Private participation in defence production to wait

When the much awaited Defence Procurement Procedure (DPP) is unveiled later this month, a critical reform, meant to induct the private sector in a major way into defence manufacturing, will be missing.

Senior officials said there was still no clarity on how to select private companies to become strategic partners in defence procurement programmes despite recommendations of committees on ways to reduce India’s embarrassing dependence on imports. The DPP will be made public on March 28, coinciding with the DefExpo in Goa, and will come into effect from April 2.

Defence Minister Manohar Parrrikar was quoted as saying that the chapter on identifying strategic private sector partners was going “through an extensive exercise that will take another month or two” and it requires approval from the Cabinet Committee on Security. The chapter which would have listed major Indian private sector companies identified for preferential treatment, would now be on hold.

Senior officials, however, are not surprised. Nor is it the first time that a major recommendation to give private sector companies preferential treatment has run into obstacles.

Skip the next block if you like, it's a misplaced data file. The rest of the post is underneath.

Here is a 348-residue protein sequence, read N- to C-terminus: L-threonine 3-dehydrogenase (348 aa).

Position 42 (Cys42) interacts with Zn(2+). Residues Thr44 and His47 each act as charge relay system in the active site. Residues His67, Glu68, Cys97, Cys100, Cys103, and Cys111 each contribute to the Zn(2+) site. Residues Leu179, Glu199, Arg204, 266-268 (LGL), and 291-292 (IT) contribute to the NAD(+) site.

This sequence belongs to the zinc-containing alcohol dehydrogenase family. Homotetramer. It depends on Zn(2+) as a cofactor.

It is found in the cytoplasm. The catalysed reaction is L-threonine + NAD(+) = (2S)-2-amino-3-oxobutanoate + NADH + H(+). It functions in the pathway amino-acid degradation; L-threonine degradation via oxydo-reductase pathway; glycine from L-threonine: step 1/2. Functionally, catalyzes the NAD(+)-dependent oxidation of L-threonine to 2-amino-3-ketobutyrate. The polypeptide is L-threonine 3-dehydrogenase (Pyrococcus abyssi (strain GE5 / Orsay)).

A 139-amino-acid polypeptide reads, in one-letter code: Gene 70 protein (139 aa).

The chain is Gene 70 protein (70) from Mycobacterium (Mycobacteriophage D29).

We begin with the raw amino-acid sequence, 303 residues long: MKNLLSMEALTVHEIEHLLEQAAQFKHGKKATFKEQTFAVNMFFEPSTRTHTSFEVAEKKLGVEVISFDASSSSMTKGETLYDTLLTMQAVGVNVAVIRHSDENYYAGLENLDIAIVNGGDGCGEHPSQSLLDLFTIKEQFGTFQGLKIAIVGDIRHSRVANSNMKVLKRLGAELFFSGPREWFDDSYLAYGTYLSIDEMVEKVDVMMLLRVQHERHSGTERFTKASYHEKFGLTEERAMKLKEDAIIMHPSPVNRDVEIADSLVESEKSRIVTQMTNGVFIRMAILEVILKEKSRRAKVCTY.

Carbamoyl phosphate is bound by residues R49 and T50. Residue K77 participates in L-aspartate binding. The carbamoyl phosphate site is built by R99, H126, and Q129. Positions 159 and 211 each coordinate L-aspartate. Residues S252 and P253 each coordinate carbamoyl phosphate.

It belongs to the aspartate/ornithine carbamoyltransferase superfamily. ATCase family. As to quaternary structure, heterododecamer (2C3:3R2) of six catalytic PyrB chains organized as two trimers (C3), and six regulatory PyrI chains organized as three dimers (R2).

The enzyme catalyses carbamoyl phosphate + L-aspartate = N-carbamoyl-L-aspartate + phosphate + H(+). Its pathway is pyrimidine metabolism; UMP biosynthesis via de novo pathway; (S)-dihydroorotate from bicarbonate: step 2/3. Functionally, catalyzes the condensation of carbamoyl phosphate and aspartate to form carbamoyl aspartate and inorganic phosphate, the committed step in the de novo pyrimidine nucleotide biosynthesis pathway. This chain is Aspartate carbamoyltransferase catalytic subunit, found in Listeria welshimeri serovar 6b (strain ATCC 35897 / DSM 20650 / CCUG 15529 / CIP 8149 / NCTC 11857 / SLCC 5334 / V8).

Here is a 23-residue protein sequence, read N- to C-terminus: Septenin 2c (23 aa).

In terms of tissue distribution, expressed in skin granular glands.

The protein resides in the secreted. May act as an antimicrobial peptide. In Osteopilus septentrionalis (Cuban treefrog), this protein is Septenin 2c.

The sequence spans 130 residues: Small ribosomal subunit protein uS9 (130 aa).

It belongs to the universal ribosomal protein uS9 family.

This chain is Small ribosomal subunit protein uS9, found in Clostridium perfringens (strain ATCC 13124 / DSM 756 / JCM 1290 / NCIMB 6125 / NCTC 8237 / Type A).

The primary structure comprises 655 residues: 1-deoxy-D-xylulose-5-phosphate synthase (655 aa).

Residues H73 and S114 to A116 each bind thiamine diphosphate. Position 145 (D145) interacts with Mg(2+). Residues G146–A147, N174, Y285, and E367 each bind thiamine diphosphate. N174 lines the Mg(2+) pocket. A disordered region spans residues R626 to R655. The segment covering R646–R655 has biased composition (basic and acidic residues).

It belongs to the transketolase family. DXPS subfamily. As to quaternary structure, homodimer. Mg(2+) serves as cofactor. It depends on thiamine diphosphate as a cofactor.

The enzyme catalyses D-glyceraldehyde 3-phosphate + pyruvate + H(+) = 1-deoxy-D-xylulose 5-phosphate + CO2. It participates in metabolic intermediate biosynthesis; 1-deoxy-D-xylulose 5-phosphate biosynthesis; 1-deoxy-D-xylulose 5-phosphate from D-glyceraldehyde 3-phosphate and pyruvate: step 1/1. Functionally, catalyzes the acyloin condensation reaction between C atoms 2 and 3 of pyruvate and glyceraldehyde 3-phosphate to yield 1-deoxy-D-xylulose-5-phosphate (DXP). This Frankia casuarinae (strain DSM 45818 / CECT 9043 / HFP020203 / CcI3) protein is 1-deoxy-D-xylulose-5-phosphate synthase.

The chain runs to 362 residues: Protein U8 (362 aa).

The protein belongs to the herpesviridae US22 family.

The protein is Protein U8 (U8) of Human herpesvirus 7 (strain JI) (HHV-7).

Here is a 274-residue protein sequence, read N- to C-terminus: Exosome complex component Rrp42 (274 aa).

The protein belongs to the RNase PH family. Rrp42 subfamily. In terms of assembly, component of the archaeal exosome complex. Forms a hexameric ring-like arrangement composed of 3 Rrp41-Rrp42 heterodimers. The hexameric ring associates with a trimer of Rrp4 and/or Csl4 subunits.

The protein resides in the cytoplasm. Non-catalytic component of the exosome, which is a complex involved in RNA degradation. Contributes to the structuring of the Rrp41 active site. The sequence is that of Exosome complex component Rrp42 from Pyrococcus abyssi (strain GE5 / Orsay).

In 2006, the UPA government had recommended Raksha Udyog Ratnas status to a dozen major private industry players giving them preference at par with defence PSUs in contracts. The government had to shelve the plan in the final moment because of opposition, from both the trade unions of DPSUs and from Indian private players who were left out of the list.

The present effort to grant the status of “strategic partners” flows from the recommendations of the Dhirendra Singh Committee, formed by the Modi government in May 2015, to evolve a robust policy to facilitate ‘Make in India’ in the defence sector. The report recommended identification of private sector companies that could play a key role in developing and manufacturing of complex and strategic systems or receive significant technology transfers from abroad for manufacture in India. The Ministry’s task force to work out the modalities for implementing the recommendation, suggested creation of two groups — group 1 for aircraft, aero-engines, helicopters, submarines, naval ships, guns and armoured vehicles and group 2 various materials and alloys, composites and polymers, and ammunition. It gave a set of criteria for selecting strategic partners.

“How do we draw up a set of criteria without subverting merit?” a senior official wondered. The official said it was a highly contentious exercise and one where the government may not find an easy solution. There have been several rounds of discussions but a consensus is nowhere in sight, he admitted.

This article is closed for comments.
Please Email the Editor

Printable version | Jan 25, 2021 12:16:17 AM |

Next Story